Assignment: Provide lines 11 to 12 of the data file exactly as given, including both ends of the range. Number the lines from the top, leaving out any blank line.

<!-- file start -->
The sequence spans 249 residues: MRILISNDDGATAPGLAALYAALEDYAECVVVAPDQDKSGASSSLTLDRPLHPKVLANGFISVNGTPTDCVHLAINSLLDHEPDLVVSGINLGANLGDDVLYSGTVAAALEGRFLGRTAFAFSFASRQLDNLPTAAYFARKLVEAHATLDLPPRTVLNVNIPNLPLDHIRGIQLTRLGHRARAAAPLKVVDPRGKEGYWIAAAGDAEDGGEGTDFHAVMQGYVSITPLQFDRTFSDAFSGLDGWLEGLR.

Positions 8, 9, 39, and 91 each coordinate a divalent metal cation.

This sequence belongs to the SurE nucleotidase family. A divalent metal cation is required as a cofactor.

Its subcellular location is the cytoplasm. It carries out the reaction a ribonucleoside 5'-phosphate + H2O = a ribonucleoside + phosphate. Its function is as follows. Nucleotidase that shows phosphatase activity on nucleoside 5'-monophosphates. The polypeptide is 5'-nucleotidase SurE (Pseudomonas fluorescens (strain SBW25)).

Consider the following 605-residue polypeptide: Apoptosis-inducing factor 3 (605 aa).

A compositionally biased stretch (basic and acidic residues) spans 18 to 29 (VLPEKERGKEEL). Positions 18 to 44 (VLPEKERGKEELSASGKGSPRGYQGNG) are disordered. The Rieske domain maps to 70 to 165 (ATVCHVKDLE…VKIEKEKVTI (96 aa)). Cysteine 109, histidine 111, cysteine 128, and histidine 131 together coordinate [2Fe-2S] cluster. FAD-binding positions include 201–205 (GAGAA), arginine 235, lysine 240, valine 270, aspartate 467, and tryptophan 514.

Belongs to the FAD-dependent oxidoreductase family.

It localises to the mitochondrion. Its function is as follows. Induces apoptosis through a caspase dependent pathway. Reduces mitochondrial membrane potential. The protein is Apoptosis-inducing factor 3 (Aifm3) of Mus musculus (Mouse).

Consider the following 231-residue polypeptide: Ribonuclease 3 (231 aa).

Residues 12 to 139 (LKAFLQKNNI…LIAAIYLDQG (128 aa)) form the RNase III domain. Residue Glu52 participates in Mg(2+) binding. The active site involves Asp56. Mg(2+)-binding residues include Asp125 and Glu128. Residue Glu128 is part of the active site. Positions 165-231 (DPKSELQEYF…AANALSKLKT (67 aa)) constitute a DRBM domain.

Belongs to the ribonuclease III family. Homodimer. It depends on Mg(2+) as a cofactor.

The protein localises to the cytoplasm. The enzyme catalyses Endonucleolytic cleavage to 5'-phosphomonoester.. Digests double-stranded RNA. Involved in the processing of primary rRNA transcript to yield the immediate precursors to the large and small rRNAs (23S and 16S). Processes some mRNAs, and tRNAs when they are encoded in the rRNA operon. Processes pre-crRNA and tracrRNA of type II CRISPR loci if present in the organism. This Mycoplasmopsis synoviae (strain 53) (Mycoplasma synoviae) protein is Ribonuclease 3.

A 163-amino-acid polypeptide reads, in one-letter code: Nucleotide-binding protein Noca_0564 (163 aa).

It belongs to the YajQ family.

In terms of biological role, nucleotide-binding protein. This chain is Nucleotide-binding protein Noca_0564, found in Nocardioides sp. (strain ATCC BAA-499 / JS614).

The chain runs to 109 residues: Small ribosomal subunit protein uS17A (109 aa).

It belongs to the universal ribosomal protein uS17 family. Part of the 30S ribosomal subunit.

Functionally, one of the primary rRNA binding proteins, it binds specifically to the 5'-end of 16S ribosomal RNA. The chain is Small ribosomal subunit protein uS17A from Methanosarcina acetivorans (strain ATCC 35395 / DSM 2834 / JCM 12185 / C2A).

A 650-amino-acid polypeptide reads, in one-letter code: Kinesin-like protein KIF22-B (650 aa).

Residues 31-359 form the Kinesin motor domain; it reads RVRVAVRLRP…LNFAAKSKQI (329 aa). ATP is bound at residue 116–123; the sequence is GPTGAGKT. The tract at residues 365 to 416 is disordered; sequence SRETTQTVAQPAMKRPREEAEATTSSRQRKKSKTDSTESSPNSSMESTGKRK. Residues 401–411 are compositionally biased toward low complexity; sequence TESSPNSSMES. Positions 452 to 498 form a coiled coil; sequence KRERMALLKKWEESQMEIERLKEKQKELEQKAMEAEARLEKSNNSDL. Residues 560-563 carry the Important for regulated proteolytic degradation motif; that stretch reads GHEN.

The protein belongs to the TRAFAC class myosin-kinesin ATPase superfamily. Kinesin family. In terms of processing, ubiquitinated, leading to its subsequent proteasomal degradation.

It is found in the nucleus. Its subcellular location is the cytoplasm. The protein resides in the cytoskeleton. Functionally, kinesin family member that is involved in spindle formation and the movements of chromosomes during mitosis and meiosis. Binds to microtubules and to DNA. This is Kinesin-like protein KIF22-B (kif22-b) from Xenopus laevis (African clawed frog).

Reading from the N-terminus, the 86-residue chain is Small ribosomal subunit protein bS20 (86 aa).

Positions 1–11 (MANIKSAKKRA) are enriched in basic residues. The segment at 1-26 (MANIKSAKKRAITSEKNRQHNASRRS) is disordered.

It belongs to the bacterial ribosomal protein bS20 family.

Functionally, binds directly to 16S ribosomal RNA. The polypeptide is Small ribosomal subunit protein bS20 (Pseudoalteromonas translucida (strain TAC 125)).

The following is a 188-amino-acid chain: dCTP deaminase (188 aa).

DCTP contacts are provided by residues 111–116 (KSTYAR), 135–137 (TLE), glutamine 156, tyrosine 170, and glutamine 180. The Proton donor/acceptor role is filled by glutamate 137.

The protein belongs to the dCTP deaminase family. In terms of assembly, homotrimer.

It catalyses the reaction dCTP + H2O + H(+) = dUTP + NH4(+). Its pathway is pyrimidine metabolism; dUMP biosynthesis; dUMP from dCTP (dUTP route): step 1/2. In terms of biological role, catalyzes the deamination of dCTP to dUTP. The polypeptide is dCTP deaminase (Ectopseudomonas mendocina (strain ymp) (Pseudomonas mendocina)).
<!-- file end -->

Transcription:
Belongs to the ribonuclease III family. Homodimer. It depends on Mg(2+) as a cofactor.

The protein localises to the cytoplasm. The enzyme catalyses Endonucleolytic cleavage to 5'-phosphomonoester.. Digests double-stranded RNA. Involved in the processing of primary rRNA transcript to yield the immediate precursors to the large and small rRNAs (23S and 16S). Processes some mRNAs, and tRNAs when they are encoded in the rRNA operon. Processes pre-crRNA and tracrRNA of type II CRISPR loci if present in the organism. This Mycoplasmopsis synoviae (strain 53) (Mycoplasma synoviae) protein is Ribonuclease 3.